Sports News Without Fear, Favor or Compromise
Sports News Without Fear, Favor or Compromise

The Oilers Said A Lovely Goodbye To Rexall Place

Illustration for article titled The Oilers Said A Lovely Goodbye To Rexall Place

Last night was the final Oilers game at Rexall Place, longer and better known (and carrying better memories) as Northlands Coliseum. It was the NHL’s second oldest arena, and not even old in that charming sort of way some of hockey’s venerable barns can pull off. It was a dump (which is its own sort of charm!). But who cares? In the ‘80s was home to some of the most dominant hockey ever played, and the greatest player to ever take the ice. That’s worth remembering.


“It’s a bittersweet night for all of us,” Kevin Lowe said.

Chris Joseph recalled both sides of the coin:

“I was fortunate enough to have caught the tail end of the dynasty and I also caught the beginning of empty buildings, the beginning of the boos, so I got a little bit of each. But regardless of all of that, we all have a special place in our heart for this building, this team, this organization, these fans.

“And no matter how bad or good it got, that’s irrelevant. We all had a good time and we all want to celebrate what has been a wonderful building and a wonderful place to play and we all want to see it one last time.”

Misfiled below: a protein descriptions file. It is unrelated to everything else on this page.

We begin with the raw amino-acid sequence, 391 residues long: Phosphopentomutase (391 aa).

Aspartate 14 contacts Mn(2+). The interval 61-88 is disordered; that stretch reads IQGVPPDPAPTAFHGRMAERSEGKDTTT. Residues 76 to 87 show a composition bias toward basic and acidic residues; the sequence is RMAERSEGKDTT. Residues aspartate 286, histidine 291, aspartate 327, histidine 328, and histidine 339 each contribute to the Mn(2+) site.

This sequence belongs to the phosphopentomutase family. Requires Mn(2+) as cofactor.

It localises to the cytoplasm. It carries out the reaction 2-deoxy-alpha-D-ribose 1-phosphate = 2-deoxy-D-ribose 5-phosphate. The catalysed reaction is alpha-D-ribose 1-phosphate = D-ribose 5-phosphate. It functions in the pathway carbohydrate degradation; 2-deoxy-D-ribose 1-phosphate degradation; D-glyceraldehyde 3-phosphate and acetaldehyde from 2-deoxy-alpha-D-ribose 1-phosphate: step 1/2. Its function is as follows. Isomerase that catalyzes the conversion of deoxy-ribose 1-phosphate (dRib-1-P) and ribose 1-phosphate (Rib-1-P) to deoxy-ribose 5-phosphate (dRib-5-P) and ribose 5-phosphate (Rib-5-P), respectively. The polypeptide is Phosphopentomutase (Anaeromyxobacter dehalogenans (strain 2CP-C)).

The postgame ceremony after the Oilers blew out the Canucks (some things never change) was a sweet one, if lengthy, though no one seemed inclined to go anywhere. The Oilers paraded out seemingly everyone who’d ever laced up for the team, or cleaned the ice, or served hot dogs at the concession stand, and closed by lowering a banner in a building where so many were raised.

Roughly in descending order, these were my favorite parts of the night. A video farewell to the building:

A goodbye from the old dot-matrix scoreboard board, which was up until 1987:


But the best moment was before puck drop, when the Oilers gave the final rendition of “O Canada” to a video of longtime singer Paul Lorieau, who died in 2013. The fans took it from there:


Deputy editor | Deadspin